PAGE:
Jurisdiction, What is It and Do You Have It?
Posted By Posted by Givens Givens Sparks on Feb 18, 2013 2:50pm PST || Feb 18, 2013
Consider the following facts. You have been married 18 years. Your wife is from New York, which is where you were married and where you have lived ever since. You have a son who is now 14. You moved back home to Florida to help your mother take care of your dad. When you moved back, you got a Florida driver’s license using your parent’s address. Your wife has always made at least double and sometimes quadruple what you make and has supported you and your son. When you moved, your wife also intended to move to Florida after the end of the school year. You recently found out that your wife has been having an affair and doesn’t intend to move to Florida. You and your son are very close and he wants to come to Florida to be with you, but his mother says he needs to stay in school in New York. You want to file for divorce in Florida. Can you?
Yes, you can file for divorce in Florida. Florida law provides that a Florida court has subject matter jurisdiction over a marriage as long as one of the parties has resided in Florida for at least six months before the divorce is filed.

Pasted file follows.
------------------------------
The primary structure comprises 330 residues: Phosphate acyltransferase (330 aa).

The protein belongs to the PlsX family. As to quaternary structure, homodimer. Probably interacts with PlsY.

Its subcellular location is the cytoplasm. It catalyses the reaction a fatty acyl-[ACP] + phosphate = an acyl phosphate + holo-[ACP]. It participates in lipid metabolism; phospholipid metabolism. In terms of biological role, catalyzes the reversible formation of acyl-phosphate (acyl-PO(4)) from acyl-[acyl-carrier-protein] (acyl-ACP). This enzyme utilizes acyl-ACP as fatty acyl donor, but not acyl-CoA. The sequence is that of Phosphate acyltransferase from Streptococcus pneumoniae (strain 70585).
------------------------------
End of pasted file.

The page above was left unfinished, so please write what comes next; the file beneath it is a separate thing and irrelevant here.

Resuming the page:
You need for your wife to continue to support you. Will the Florida court grant you alimony? No, the Florida court doesn’t have personal jurisdiction over your wife because she isn’t in Florida and has no connection to Florida. This means that the Florida court cannot order your wife to pay you alimony. It also means that the court can’t divide real property in New York or your wife’s retirement account.
You want your son to move to Florida and live with you. Will the Florida court address the timesharing for your son? No, pursuant to the Uniform Child Custody Jurisdiction and Enforcement Act, your son must have resided in Florida for at least six months prior to the filing of an action for the determination of timesharing.
Jurisdiction is the court’s authority over people and things. Without it the court won’t be able to address certain issues. Just because the Florida court has jurisdiction over your marriage doesn’t mean that it has the authority to address all of the issues that need to be resolved in dissolving that marriage. A qualified family law attorney can explain jurisdiction and help you determine if Florida is the best place to file for dissolution of your marriage or address any other family law matter.